Everything old is new again, or so you would think with all the remakes and “retro gaming” you see lately. Falling somewhere between “retro,” homage, and parody, Matt Hazard: Blood Bath and Beyond, the second title in the Matt Hazard series, follows in the footsteps of many great 2D side-scrolling shooters complete with the feature to play through the game side-by-side with your buddy on the couch. While the game does manage to invoke a few golden gaming memories, and a few co-op ones as well, it also reminds one why the past is some times better left alone.
From the start, you know that you’re getting into a game that is not going to take itself very seriously. The three difficulty levels you can select are Wussy, Damn This Is Hard, and, appropriately enough, Fudge This Shamrock [Ed. Note: The name of the last one has been cleaned up]. Players wishing to relive the olden days of Contra will want to go with the hardest difficulty level, where enemy bullets will cause your player to die in just one hit and you only have three continues. After selecting the difficulty level, you’re launched once more into the world of Matt Hazard and things quickly spiral into the realm of wacky. In the opening bit of dialogue, there are at least two self-referential moments, one self-deprecating comment about the first Matt Hazard title, a comment about how the plot is so ludicrous that you’re better off just ignoring it, and a couple of references to other games and movies.
It is rather impressive the degree to which the developers went to recreate the levels of other games
Oddly enough, this opening bit of dialogue also seems to follow the general flow of the game. The premise for each level is either a nod or a direct reference to some movie, TV show, or video game; the backgrounds and settings pull from video games both modern and old; and there are at least a few points in each level that make you think “this is absolutely ridiculous,” but not in a good way. The game play is about what you’d expect for a 2D shooter, i.e., you run, gun, jump, duck, and huck some grenades, with the somewhat added feature/annoyance that you can shoot enemies in the background and vice versa, ala Shadow Complex. Enemies occasionally drop different weapons, such as a shotgun, machine gun, laser, and flamethrower, and if you rack up enough dead bodies before becoming one yourself, you can activate “Hazard Time,” which makes your character invulnerable and increases your firepower for a limited period of time. With a second player in tow, not much changes in the game except that you now have two guys running around causing mayhem and destruction instead of one. In a nice little throwback move, if your buddy should run out of lives, he can always steal one from you to ensure that the fight lasts at least a little bit longer.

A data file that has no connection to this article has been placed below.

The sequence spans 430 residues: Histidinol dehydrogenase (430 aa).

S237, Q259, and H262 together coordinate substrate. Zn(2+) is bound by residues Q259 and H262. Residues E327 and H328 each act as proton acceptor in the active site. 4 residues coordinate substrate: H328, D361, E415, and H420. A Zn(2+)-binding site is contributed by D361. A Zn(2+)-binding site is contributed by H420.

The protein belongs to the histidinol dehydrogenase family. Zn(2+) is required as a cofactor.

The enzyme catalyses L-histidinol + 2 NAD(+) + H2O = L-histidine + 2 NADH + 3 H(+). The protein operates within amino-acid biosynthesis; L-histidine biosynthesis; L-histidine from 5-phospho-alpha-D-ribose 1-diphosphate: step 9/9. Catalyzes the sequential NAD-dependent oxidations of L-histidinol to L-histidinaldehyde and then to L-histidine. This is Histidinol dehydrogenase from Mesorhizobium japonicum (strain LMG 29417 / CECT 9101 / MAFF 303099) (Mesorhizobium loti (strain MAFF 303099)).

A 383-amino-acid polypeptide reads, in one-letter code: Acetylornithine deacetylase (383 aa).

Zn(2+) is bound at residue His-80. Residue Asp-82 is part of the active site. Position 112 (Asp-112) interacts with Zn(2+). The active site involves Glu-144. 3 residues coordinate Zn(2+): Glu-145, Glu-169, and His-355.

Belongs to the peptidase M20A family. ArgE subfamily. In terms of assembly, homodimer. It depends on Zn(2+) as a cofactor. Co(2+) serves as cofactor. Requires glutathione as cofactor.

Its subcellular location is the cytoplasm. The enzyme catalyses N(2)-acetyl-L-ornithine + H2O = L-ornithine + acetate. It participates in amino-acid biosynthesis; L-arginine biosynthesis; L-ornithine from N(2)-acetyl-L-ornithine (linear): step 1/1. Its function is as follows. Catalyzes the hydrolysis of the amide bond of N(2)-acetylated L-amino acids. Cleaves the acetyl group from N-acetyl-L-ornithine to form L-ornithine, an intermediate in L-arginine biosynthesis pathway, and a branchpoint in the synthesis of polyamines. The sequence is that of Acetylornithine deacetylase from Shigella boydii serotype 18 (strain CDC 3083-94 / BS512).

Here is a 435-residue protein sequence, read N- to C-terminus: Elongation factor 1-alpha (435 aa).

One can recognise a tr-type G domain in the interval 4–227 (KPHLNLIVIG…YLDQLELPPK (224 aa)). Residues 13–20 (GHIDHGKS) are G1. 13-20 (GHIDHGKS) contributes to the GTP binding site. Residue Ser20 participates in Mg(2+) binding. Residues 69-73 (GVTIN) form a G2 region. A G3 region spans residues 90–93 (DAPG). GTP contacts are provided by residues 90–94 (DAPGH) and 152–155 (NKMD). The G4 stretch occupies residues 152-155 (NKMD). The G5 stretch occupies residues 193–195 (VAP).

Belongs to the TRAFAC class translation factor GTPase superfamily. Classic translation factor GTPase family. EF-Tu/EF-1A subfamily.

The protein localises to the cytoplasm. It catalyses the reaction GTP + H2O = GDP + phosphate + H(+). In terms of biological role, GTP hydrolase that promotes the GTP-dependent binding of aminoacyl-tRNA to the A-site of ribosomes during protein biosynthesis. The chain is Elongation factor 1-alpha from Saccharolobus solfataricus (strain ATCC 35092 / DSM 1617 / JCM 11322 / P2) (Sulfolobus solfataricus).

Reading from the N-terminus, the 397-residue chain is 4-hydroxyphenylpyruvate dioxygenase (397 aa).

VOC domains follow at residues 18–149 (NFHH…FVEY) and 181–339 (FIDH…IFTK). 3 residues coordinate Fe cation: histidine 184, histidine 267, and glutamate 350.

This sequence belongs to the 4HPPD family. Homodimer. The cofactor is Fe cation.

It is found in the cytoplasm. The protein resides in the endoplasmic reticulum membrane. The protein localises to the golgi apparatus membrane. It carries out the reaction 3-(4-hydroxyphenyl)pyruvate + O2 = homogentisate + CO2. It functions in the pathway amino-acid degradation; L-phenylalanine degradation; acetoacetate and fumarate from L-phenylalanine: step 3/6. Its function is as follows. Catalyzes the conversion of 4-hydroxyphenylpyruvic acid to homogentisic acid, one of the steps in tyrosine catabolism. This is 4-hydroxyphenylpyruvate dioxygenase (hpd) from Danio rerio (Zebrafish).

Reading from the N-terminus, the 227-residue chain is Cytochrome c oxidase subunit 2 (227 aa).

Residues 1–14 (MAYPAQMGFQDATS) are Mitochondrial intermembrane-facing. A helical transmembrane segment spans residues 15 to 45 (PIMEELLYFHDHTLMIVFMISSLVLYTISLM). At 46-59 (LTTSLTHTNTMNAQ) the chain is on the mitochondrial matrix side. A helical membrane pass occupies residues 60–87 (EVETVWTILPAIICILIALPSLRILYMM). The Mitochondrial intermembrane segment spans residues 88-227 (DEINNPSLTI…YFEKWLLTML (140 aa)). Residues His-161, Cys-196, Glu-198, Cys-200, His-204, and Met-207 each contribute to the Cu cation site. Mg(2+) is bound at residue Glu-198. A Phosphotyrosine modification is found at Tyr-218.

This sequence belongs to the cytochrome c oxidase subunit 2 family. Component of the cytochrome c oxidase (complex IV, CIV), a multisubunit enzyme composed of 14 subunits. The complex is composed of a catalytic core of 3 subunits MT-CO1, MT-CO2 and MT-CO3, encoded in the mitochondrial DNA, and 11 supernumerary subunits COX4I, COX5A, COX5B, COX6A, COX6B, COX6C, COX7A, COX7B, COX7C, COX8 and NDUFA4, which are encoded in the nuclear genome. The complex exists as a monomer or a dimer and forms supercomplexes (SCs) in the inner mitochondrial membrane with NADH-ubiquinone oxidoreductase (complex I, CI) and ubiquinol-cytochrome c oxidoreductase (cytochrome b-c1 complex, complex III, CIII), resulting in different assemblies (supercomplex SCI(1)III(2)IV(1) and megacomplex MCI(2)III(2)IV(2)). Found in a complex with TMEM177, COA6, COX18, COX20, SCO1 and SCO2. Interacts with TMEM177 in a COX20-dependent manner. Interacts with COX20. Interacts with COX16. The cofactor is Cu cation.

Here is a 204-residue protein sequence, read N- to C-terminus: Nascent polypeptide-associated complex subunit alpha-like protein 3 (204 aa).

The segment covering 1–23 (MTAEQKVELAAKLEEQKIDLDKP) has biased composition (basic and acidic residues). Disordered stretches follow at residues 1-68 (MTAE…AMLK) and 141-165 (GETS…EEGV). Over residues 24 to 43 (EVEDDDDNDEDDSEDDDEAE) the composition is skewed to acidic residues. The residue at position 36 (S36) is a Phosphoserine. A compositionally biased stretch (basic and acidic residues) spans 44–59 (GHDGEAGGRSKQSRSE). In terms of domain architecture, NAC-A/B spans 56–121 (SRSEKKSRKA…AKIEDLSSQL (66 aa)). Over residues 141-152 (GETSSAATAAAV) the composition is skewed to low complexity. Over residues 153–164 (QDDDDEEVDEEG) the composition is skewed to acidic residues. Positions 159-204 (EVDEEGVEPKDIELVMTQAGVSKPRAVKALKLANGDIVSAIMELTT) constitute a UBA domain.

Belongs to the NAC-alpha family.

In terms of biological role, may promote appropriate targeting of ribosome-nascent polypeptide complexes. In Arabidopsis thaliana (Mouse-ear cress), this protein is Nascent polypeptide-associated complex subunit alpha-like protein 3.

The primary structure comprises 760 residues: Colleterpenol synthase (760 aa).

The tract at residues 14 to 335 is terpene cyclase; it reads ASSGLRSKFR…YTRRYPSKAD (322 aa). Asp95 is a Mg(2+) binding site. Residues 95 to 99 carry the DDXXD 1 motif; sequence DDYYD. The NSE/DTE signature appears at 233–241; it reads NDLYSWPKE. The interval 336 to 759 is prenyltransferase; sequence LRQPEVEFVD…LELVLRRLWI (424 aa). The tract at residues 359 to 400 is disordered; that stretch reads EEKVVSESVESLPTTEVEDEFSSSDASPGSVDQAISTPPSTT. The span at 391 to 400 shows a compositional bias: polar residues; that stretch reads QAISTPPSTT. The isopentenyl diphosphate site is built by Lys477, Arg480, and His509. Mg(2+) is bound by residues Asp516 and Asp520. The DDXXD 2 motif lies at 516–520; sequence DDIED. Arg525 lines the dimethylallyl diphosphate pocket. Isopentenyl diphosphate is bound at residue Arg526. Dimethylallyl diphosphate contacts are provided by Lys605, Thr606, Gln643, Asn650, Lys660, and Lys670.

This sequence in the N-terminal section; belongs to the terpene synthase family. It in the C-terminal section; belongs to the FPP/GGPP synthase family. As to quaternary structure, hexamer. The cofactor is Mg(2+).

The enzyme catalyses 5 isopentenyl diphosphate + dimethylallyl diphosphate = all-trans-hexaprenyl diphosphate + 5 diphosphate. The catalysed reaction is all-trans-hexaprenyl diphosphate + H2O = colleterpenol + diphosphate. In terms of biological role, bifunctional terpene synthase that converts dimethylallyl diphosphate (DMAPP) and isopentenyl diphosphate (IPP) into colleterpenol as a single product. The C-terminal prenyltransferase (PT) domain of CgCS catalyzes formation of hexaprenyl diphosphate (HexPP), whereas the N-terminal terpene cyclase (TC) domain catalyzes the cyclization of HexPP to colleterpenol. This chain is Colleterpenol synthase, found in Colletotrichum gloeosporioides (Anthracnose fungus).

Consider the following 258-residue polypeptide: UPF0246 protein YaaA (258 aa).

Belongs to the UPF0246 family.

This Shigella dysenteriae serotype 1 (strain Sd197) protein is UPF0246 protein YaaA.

While the co-op portion itself is solid, it’s basically spoiled by the game at large. Replicating 8-bit games in a next-gen world – where color shading, environmental textures, and everything else needs to be just so – tends to make the implementation of some of the most common retro features more frustrating. Pitfalls, for example, were typically easy to identify in an 8-bit game (those big black squares in the midst of a patch of color) but in Blood Bath and Beyond you may not even realize something’s a pit until its too late. Not being able to scroll back may be something authentic to older games, but when your enemies are still spawning off-screen and dropping some needed power-ups, it’s just annoying.
Matt and Dexter face off against one of the game's bosses, a giant mechanical scorpion
Finally, the one certainty of any 8-bit side-scrolling shooter was that the player’s bullets followed a certain set of restrictions that dictated at what angle they could be fired and what path they could take, restrictions that the enemies’ bullets shared. In Blood Bath and Beyond, not all of the enemies are right in front of or right above you and in order to hit them, you have to stop and aim using the same joystick you use to move in order to shoot at that bad guy that’s at a 56-degree angle. Of course, said enemy has no trouble shooting you at that precise angle while his buddies in the background shoot at you as well. While these are all small annoyances with the game, the combined total of them adds up to a rather frustrating experience as players will likely encounter a lot of cheap deaths where there was little they could have done to avoid it. Having a buddy along helps make the game more fun overall, certainly; it’s just too bad that your only option is to have that buddy in the same room with you.
In the end, Blood Bath and Beyond does manage to capture the spirit of many of its 2D side-scrolling shooter predecessors, but most of what it manages to capture are the frustrating moments of those games. It still has its share of fun moments and players looking for a semi-amusing shooter to play with a friend may be interested in picking it up, but anyone truly looking to relive the glory days of Contra or Ikari Warriors should probably look elsewhere.